on July 10, 2004
Archbishop Desmond Tutu writes, "This is a beautiful book....a gem." Neal Donald Walsch's description: "an A-Z collection of words, the origin, the meaning and the impact of which author Garner explains with just the right touch, allowing us to 'see inside' these sounds and plumb from their depths the most effective use that we can make of them." Other notables that have conferred a thumbs up recommendation for this book are Barbara Marx Hubbard, Deepak Chopra, Sir John Templeton and Marianne Williamson. I am far from a notable but agree with their enthusiastic recommendations.
Garner has collected numerous time-honored words in our language and through sleuthlike diligence has ferret out the original intent or soul of each word. Garner explains, "The words we use everyday....are the symbols or links that convey our thoughts, feelings and intentions, and contain layers of meaning and nuance that comprise each word's 'soul'. These words spring from languages and circumstances now often lost to us. Poor translation and common, human misuse have blurred the meaning and spirit of so many words and caused hurt, conflict, war and misery for scores of individuals, communities and nations."
"Competition" is one surprising example of the misuse or misunderstanding of the soul of a word. The traditional use engenders a "them" and "us" comparison--a striving to win at all cost. From this distorted view comes fear there is not enough in life to go around. Garner discloses, "Competition is derived from the Latin competere, meaning to meet the requirements, also, to seek together....[and] conveys both a need to meet standards and to do so along with others." Garner informs us, "the person that we are meant to compete against, according to the soul of the word competition, is ourselves. There is no need for 'winners' or 'lossers' when everyone is seeking together. Then everyone wins, even at so-called competitive events." The original derivation of competition not only meant to meet requirements, but to do so along with others, not to dominate, but to bring out one another's gifts. Garner offers explanation on why, as she discovered, the distorted view of competition is fostered by a desperate desire for love and approval.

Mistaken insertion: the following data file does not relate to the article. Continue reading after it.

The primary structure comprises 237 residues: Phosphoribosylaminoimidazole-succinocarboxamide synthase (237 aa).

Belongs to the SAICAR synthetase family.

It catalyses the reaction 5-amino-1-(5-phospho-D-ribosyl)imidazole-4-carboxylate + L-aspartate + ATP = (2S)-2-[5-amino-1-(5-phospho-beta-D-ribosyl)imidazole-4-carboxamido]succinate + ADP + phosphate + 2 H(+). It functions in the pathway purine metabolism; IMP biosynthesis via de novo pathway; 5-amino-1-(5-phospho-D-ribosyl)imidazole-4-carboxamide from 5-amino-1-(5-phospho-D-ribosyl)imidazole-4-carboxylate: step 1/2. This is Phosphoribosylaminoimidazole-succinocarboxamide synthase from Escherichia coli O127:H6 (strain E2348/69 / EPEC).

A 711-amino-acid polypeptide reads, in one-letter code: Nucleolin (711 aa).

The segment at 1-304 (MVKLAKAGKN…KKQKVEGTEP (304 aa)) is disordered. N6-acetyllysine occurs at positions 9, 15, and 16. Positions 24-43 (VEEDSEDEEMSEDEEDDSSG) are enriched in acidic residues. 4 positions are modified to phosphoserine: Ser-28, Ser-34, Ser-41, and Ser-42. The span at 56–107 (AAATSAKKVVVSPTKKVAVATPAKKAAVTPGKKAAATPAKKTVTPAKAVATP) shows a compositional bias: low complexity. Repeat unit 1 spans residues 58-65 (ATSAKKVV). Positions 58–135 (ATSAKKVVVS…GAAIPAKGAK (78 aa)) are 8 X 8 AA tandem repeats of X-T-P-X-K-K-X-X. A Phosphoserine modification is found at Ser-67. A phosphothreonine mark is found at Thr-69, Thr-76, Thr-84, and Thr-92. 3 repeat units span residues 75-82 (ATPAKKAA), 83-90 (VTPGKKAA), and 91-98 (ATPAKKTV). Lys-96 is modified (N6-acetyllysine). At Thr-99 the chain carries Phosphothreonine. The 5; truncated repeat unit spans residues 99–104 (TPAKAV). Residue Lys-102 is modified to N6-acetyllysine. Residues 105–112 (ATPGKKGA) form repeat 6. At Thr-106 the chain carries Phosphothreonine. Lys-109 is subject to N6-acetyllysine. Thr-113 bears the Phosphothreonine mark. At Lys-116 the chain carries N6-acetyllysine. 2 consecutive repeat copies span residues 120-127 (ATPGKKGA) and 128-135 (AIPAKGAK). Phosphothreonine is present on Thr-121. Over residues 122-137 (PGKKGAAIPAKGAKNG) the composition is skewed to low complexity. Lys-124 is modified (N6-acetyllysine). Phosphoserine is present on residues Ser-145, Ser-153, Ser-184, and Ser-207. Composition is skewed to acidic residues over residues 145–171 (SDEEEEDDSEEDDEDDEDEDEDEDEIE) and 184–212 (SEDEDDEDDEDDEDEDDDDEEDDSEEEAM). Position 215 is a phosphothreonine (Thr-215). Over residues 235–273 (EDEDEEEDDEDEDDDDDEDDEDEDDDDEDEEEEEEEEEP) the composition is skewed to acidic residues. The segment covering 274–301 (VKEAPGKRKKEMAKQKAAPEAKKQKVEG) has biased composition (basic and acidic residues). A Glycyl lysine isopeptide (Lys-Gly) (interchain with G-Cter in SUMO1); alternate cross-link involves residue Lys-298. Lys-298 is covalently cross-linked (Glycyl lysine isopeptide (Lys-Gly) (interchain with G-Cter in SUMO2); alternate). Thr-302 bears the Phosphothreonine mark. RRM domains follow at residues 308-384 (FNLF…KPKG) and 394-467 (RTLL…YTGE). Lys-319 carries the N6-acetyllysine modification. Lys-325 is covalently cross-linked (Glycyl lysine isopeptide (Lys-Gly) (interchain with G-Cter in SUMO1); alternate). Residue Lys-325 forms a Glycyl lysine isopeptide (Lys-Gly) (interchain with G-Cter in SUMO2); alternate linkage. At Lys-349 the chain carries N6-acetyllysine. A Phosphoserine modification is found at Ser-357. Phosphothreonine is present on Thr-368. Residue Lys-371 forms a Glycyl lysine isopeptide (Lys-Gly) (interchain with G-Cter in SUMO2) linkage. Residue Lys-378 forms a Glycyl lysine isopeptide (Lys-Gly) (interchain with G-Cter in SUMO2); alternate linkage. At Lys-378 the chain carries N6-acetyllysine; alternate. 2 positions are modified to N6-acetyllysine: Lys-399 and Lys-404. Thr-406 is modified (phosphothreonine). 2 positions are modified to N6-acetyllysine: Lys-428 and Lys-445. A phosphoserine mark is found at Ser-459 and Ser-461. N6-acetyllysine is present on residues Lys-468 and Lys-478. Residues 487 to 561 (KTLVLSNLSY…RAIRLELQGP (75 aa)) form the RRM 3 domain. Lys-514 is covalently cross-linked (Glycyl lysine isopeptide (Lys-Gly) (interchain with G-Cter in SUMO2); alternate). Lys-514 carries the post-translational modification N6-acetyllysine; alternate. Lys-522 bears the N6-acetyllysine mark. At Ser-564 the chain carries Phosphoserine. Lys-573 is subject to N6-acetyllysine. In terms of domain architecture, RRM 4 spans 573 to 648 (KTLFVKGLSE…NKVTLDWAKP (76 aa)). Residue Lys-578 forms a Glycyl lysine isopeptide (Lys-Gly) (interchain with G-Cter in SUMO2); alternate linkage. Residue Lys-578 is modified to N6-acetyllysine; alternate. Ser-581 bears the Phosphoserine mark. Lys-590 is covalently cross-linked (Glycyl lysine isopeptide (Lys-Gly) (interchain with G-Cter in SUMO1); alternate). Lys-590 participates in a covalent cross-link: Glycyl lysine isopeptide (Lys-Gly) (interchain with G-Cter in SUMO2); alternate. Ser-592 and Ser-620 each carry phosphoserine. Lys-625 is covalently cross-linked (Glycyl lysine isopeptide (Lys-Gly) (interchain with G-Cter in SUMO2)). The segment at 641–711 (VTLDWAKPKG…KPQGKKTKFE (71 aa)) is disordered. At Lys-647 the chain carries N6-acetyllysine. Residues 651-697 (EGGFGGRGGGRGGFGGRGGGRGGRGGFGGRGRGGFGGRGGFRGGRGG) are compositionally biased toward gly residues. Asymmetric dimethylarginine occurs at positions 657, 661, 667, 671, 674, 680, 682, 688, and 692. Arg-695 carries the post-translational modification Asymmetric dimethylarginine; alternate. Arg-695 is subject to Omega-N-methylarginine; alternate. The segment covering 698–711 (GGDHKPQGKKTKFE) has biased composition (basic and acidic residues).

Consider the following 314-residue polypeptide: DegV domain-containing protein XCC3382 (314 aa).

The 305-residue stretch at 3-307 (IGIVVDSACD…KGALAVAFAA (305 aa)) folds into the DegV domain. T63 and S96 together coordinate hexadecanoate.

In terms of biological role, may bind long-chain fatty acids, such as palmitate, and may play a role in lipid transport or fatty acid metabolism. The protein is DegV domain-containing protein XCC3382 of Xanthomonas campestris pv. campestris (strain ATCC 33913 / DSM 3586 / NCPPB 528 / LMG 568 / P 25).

Garner's unordinary background (that includes law, clinical psychology, theology, also disarmament negotiation, along with a near death experience) allows her to offer inspirational insight on each soul of word and how it impacts on us. At the end of each word's discussion/examination, Garner transposes the soul of a word into stimulating questions. Her questions gently guide readers to observe/contemplate/assess significant aspects or areas of our lives, community and world. This allows a light of understanding to enter--and the transformation/healing to begin.
Garner accomplishes her mission. She not only reveals the hidden wisdom found in the ancient souls of words, but also, through this process, "shows us how words are symbols of Divine wisdom, gifts given to assist us in recognizing our inextricable, universal connection with God and one another, transcending all ideologies."